A Year in Vocations

About 190 men and women religious professed perpetual vows in 2014. This class of 2014 includes respondents to an annual survey conducted for the U.S. bishops’ Secretariat of Clergy, Consecrated Life and Vocations by the Georgetown University-based Center for Applied Research in the Apostolate, known as CARA.

Survey responses came from 77 women and 41 men. Some of the men may be on their way to ordination to the priesthood. Those who replied represent 62 percent of the potential respondents. In another survey, 62 percent would be considered a great response. For this research, it disappoints.


There is good news and bad news for those concerned about the future of the U.S. Catholic Church.

The good news first. Catholic schools affect vocational choices. Data show that Catholic school attendees are more likely to consider a religious vocation. About 42 percent of this class attended a Catholic school. The survey shows a preponderance of Caucasians in the class of 2014 and a smaller number of Hispanics. CARA reports that “one in seven (15 percent) of the Profession Class of 2014 identifies as Hispanic/Latino(a).” Yet the church in the United States is far more than 15 percent Hispanic.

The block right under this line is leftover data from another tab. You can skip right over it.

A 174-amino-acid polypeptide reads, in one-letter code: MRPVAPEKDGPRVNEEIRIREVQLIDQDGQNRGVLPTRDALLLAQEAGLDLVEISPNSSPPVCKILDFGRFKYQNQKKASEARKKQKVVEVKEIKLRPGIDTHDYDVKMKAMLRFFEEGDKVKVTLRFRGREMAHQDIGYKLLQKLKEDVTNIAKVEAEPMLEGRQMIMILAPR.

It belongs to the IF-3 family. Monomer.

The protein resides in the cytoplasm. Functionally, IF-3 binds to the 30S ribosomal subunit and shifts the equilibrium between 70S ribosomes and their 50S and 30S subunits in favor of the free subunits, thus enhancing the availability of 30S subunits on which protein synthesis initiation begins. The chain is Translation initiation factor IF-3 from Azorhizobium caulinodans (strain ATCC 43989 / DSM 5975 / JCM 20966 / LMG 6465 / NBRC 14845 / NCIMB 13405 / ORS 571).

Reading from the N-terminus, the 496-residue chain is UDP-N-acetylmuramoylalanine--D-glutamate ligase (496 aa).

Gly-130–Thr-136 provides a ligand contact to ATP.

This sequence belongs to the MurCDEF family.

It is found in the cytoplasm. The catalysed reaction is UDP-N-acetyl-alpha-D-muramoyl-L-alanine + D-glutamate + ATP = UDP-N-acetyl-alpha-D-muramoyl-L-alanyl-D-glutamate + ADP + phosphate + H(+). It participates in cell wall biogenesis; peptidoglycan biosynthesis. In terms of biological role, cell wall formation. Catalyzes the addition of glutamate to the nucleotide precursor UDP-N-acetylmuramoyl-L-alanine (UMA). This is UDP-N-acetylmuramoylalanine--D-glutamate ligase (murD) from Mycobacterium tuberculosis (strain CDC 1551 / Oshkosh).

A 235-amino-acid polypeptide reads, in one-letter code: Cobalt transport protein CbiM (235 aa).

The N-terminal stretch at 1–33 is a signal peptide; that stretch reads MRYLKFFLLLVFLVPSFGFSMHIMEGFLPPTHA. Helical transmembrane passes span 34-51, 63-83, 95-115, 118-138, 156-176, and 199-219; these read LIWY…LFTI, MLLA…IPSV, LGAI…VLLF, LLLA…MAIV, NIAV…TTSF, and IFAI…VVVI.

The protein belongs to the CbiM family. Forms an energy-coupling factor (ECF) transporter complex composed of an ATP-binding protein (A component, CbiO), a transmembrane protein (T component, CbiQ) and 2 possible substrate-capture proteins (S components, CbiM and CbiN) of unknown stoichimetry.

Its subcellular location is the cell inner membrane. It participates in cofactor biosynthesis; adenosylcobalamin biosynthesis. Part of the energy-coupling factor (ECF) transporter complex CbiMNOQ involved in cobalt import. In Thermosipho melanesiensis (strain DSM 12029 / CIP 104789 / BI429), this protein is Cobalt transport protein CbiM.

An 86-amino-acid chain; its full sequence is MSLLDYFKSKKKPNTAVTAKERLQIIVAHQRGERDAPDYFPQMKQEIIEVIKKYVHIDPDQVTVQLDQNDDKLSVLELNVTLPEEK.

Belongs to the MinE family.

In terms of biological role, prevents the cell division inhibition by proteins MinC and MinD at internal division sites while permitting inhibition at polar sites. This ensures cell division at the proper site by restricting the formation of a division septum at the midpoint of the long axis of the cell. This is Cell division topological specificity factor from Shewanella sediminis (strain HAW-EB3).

The survey shows older people going into religious life. The average age is 37, and half are age 34 or younger. The youngest is 24, and the oldest is 64. They are well educated. Eighteen percent earned a graduate degree before entering their religious institute. There were 68 percent who entered with a bachelor’s degree (61 percent for women and 80 percent for men.)

The new class has other significant background factors. “Nearly all responding religious (88 percent) have work experience prior to entering their religious institute,” CARA reports. “Of those who were employed, a quarter (27 percent) were employed part-time, and just over three in five (61 percent) were employed full-time. Women religious are more likely than men to have been employed in health care, while men religious are more likely than women to have been employed in business and education.”

Parish involvement influences the call to religious life. CARA notes that “many responding religious were active in parish life before entering religious institutes. Four in 10 (42 percent) participated in youth ministry or youth groups. Almost a third participated in Catholic campus ministry or a Newman Center. One in five participated in World Youth Day and/or in a young adult ministry or group.”

CARA also noted that “almost nine in 10 (88 percent) had ministry experience before entering their religious institute, most commonly as lector (50 percent) followed by ministry in faith formation (47 percent). Four in 10 served in music ministry, and over one-third as extraordinary ministers of Communion or as an altar server. Over one-quarter served in a social service ministry, and one in 10 taught in a Catholic school or served in hospital or prison ministry.”